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De Leon vs Esguerra [GR No.

78059]

Facts:

Alfredo de Leon won as barangay captain and other
petitioners won as councilmen of barangay dolores,
taytay, rizal. On february 9, 1987, de leon received
memo antedated december 1, 1986 signed by OIC Gov.
Benhamin Esguerra, february 8, 1987, designating
Florentino Magno, as new captain by authority of minister
of local government and similar memo signed february 8,
1987, designated new councilmen.

Issue:
Whether or not designation of successors is valid.

Held:

No, memoranda has no legal effect.

1. Effectivity of memoranda should be based on the date
when it was signed. So, February 8, 1987 and not
December 1, 1986.

2. February 8, 1987, is within the prescribed period. But
provisional constitution was no longer in efffect then
because 1987 constitution has been ratified and its
transitory provision, Article XVIII, sec. 27 states that all
previous constitution were suspended.

3. Constitution was ratified on February 2, 1987. Thus, it
was the constitution in effect. Petitioners now acquired
security of tenure until fixed term of office for barangay
officials has been fixed. Barangay election act is not
inconsistent with constitution.

Gonzales vs Comelec [GR No. L-28196]
Constitutional Law Political Question vs Justiciable
Question
One of the issues raised in this case was the validity
of the submission of certain proposed constitutional
amendments at a plebiscite scheduled on the same
day as the regular elections. Petitioners argued that
this was unlawful as there would be no proper
submission of the proposal to the people who would
be more interested in the issues involved in the
election. It was contended that such issue cannot be
properly raised before the courts because it is a
political one.
ISSUE: Whether or not the issue involves a political
question.
HELD: Pursuant to Art 15 of the 35 Constitution, SC
held that there is nothing in this provision to indicate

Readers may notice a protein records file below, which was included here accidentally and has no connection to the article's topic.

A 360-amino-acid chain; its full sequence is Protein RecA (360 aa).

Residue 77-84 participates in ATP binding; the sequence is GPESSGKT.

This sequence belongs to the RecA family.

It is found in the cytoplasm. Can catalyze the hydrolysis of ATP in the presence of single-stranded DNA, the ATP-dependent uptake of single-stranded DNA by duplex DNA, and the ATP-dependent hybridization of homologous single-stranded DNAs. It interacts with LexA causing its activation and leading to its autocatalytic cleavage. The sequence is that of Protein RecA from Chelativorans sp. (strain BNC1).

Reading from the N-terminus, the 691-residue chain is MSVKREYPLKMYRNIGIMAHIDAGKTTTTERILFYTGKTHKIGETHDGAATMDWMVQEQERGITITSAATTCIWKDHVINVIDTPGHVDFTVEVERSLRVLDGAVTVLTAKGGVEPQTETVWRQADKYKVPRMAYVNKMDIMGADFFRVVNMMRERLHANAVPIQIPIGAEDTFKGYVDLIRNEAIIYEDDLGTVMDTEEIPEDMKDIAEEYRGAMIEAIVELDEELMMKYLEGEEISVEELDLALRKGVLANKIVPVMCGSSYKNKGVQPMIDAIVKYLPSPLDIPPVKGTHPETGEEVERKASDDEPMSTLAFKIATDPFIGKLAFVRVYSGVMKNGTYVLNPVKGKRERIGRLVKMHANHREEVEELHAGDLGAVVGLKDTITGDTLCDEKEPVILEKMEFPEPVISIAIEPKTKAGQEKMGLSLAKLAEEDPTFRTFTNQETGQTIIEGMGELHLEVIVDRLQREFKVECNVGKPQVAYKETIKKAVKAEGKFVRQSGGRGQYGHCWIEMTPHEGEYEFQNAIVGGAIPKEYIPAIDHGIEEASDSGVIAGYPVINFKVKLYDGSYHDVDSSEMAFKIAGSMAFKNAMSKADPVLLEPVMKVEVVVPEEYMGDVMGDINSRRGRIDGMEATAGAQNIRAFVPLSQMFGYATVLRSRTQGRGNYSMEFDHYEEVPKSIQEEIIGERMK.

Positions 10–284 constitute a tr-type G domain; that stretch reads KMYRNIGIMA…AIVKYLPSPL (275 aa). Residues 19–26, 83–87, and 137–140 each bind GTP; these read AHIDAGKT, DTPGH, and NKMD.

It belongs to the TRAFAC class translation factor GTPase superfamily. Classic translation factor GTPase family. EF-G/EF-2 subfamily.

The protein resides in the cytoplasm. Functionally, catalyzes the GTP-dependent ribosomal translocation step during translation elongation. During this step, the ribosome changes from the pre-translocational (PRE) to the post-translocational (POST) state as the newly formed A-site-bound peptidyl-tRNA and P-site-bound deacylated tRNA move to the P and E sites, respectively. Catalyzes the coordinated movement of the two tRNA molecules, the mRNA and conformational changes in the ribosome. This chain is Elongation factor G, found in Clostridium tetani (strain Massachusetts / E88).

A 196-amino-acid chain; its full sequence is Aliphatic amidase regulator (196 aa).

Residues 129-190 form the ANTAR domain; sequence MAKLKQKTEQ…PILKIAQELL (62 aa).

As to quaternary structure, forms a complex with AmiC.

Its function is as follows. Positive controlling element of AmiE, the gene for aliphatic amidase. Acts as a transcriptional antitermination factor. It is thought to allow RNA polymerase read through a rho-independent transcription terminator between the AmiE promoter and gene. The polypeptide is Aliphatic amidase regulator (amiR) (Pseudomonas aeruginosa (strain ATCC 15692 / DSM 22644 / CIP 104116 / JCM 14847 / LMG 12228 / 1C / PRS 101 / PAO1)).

that the election therein referred to is a special, not
a general election. The circumstance that the
previous amendment to the Constitution had been
submitted to the people for ratification in special
elections merely shows that Congress deemed it best
to do so under the circumstances then obtaining. It
does not negate its authority to submit proposed
amendments for ratification in general elections. The
SC also noted that if what is placed in question or if
the crux of the problem is the validity of an act then
the same would be or the issue would be considered
as a justiciable question NOT a political one.

Imbong v Comelec [GR No. L-32432]


Imbong v Comelec September 11, 1970
RA 6132: delegates in Constitutional Convention

Petitioner: Imbong
Respondents: Ferrer (Comelec Chair), Patajo, Miraflor
(Comelec Members)
Petitioner: Gonzales
Respondent: Comelec
Ponente: Makasiar

RELATED LAWS:
Resolution No 2 (1967) -Calls for Constitutional Convention to
be composed of 2 delegates from each representative district
who shall be elected in November, 1970.
RA 4919 -implementation of Resolution No 2
Resolution 4 (1969)-amended Resolution 2: Constitutional
Convention shall be composed of 320delegates a proportioned
among existing representative districts according to the
population. Provided that each district shall be entitled to 2
delegates.
RA 6132-Concon Act 1970, repealed RA 4919, implemented
Res No. 2 & 4.
Sec 4: considers all public officers/employees as resigned
when they file their candidacy
Sec 2: apportionment of delegates
Sec 5: Disqualifies any elected delegate from running for any
public office in the election or from assuming any appointive
office/position until the final adournment of the ConCon.
Par 1 Sec 8: ban against all political parties/organized groups
from giving support/representing a delegate to the convention.

FACTS:

This is a petition for declaratory judgment. These are 2
separate but related petitions of running candidates for
delegates to the Constitutional Convention assailing the
validity of RA 6132.Gonzales: Sec, 2, 4, 5 and Par 1 Sec 8,
and validity of entire law Imbong: Par 1 Sec 8

ISSUE:
Whether the Congress has a right to call for Constitutional
Convention and whether the parameters set by such a call is
constitutional.

HOLDING:

The Congress has the authority to call for a Constitutional
Convention as a Constituent Assembly. Furthermore, specific
provisions assailed by the petitioners are deemed as
constitutional.

RATIO:

- Sec 4 RA 6132: it is simply an application of Sec 2 Art 12 of
Constitution

-Constitutionality of enactment of RA 6132:

Congress acting as Constituent Assembly, has full authority to
propose amendments, or call for convention for the purpose by
votes and these votes were attained by Resolution 2 and 4

- Sec 2 RA 6132: it is a mere implementation of Resolution 4